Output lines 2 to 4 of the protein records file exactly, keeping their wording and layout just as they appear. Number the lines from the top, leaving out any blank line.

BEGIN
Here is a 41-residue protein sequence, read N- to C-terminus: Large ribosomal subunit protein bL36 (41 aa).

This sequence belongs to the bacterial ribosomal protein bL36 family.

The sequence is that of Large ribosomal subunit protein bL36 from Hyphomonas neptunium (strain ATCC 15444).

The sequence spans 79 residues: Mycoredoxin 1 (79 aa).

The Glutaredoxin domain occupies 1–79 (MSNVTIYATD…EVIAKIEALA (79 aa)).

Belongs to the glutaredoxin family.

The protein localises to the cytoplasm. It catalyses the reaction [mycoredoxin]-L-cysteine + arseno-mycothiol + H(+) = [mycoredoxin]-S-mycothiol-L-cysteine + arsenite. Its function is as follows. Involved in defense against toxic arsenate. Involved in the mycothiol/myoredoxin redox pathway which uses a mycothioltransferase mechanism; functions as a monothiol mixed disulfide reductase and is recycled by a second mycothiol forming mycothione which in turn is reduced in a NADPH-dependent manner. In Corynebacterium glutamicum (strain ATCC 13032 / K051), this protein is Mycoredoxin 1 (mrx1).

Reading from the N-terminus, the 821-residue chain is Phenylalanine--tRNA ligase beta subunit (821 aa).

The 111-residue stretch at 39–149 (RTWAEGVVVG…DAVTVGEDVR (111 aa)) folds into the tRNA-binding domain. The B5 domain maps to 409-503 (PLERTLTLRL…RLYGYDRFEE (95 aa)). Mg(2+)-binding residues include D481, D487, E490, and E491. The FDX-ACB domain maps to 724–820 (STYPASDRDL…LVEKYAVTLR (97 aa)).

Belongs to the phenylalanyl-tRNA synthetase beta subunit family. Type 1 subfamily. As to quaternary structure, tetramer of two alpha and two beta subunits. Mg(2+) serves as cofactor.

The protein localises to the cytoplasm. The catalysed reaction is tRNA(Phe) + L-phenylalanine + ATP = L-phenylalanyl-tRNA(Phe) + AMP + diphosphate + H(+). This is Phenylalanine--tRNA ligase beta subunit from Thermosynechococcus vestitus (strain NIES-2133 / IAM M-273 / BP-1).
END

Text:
This sequence belongs to the bacterial ribosomal protein bL36 family.

The sequence is that of Large ribosomal subunit protein bL36 from Hyphomonas neptunium (strain ATCC 15444).

The sequence spans 79 residues: Mycoredoxin 1 (79 aa).